If your child has been clamouring to be allowed to have a dog for a long time and they have demonstrated to you that they are mature and responsible enough to help to take care of the dog, or even be the main owner and carer for a dog under your oversight, choosing the right dog to get the relationship off on the right foot is vital.
There are numerous benefits to pet ownership for children, including teaching responsibility, empathy, safety, and a wide range of other life skills – but if you don’t make the right choice when it comes to your child’s first dog and how the process is managed, things can easily go wrong.
If you have decided that the time is right to get your older child their first dog and you want to make sure that the process of choosing and caring for the dog goes as well as possible, we will share some tips and advice in this article. Read on to learn more.
One of the first things to decide upon is whether to get a puppy or an adult dog, and there are pros and cons to both options.
Getting a puppy means that your child and dog can grow and learn together, and will usually have many years side by side – but if your child is in their teens and will be leaving home in a few years, will they be in a position to take their dog with them, or will it be left with you?
Additionally, training a new puppy from scratch can be a great learning experience for children, but it can be difficult for a first-time young dog owner who doesn’t have a lot of experience with dogs to manage, and has more scope for problems if this isn’t handled carefully.
An older dog may be a better option in many cases because the dog’s personality will already be established, so you know what you will be working with – and the dog is already likely to be able to perform at least basic training commands, as well as being house trained.
Making the decision to make your child’s first dog an adopted or rehomed dog has a lot to recommend it – not only will you be able to give a dog a second chance at life, but it will also teach your child a lot about responsible dog ownership, and what happens when people breed or take on dogs that they can’t care for or manage.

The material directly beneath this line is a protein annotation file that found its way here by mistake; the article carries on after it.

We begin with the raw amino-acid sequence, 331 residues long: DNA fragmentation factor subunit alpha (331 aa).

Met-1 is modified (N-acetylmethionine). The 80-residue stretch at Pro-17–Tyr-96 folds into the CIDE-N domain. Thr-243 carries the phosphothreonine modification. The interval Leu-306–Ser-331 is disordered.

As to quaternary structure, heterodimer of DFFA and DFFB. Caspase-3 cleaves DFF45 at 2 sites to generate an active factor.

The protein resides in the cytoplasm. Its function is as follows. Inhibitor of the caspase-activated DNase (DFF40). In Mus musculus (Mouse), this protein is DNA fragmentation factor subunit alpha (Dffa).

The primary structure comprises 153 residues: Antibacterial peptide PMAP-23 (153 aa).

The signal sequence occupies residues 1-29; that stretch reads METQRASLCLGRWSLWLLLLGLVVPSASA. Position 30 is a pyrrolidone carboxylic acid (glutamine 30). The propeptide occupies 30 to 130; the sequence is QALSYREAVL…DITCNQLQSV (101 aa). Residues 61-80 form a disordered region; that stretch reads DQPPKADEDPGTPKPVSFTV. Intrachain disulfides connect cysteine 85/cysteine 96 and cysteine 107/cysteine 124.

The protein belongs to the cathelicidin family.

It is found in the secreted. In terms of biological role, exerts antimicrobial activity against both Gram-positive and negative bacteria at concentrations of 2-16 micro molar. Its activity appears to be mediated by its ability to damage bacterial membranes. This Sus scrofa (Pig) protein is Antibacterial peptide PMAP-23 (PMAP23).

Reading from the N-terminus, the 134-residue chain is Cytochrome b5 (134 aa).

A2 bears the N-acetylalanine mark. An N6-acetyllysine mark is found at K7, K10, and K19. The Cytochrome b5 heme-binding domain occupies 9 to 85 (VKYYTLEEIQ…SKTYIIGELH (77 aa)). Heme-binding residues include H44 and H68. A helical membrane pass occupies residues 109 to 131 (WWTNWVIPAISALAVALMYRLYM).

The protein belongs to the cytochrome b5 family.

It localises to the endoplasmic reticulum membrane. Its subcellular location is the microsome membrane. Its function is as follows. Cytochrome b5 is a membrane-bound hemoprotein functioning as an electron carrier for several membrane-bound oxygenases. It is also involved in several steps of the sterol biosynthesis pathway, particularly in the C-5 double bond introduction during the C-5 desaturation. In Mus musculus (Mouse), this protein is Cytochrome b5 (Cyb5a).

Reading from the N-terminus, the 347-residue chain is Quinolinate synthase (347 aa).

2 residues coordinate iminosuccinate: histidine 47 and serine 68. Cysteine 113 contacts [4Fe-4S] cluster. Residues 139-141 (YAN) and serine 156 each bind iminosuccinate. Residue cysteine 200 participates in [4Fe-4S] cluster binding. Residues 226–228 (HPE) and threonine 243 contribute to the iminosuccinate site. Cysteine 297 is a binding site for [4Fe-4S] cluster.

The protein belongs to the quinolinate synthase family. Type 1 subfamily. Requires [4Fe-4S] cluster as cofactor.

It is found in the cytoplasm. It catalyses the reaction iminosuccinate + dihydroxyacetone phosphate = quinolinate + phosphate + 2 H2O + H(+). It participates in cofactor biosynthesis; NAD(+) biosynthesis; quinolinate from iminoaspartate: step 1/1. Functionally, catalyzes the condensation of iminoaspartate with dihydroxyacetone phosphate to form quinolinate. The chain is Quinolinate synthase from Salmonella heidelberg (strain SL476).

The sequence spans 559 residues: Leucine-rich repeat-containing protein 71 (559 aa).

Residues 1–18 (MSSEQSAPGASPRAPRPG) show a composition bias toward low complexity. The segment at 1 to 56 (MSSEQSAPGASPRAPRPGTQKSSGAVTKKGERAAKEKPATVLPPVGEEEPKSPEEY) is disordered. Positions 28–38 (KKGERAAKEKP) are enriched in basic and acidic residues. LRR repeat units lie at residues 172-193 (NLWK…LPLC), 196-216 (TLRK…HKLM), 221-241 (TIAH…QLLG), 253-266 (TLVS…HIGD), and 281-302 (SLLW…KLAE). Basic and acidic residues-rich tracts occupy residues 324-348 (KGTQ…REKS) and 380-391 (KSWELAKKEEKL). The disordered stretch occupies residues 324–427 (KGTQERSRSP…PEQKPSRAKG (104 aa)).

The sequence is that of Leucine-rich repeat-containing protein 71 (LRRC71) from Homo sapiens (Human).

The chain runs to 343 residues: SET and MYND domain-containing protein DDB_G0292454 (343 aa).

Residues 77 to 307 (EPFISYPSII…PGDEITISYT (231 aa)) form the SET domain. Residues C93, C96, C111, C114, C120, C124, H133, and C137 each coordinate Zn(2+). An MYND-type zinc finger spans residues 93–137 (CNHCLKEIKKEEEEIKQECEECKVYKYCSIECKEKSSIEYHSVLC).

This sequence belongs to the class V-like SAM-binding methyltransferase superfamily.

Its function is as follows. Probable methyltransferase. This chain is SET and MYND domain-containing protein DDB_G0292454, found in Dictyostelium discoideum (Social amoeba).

You will also have a lot of choice available if you choose to adopt a dog rather than buying from a breeder, and won’t have to narrow down your search to specific litters and breeds, instead waiting for the most suitable dog to come along.
However, if your child wants to get involved in dog showing or has their heart set on a certain type of dog, or if it is very important to you to know what you are getting in terms of the dog’s likely behaviour and temperament, buying a dog from a known pedigree breed might be more appropriate.
When you have decided to allow your child to have a dog, it is important to ensure that they understand that it has to be the right dog, and that the right dog might take some finding.
Most kids will be really keen to own a dog immediately and fall in love with every potential option that they meet, even if the dog is patently unsuitable – so prepare your child for this eventuality, and ensure that they know that they will probably have to say no to some dogs that aren’t a good fit.
Make sure that your child knows that you will have ultimate power of veto, but involve your child in the search and decision making process.
Before you and your child set out to find the perfect dog, you should agree on the essentials in terms of what type of dog will be a good fit. This may mean that you decide on a certain pedigree breed, but if you want to keep your options open, you should still agree with your child before you start looking around about the basic factors that are essential or to be avoided.
Narrowing down the size and age range of the dog is a good start, and you should also factor in activity levels, health considerations and longevity, and what your child wants to do with your dog too.
Before you begin looking for a dog for your child, you should have a clear idea of how life with the dog is going to look in practice, in terms of the dog’s care and management, and how this will fit in with both your child’s lifestyle and your own.
Don’t forget to factor in other commitments on your child’s time such as sports, hobbies and activities – and also how things will work when they get older and might be undertaking exams or need more time to study.
Choose a dog that will fit in with your lifestyle, and that will still be a good fit when your child and dog get older.
Teaching responsible dog ownership and ensuring that the dog you choose is a good fit for your child means involving them in the decision-making process at every step of the way. Getting a dog as a gift or surprise for your child sends a bad message about giving pets as presents, and whilst the chances are that your child will still love your dog, they might not be the best fit, and your child should have some say in the ultimate choice.
Finally, getting a dog is something that will affect every member of the family, so even if the dog is intended to be your child’s pet, make sure that everyone else that lives with you is on board with the decision too, and understands how the addition of a dog to the home will work in practice.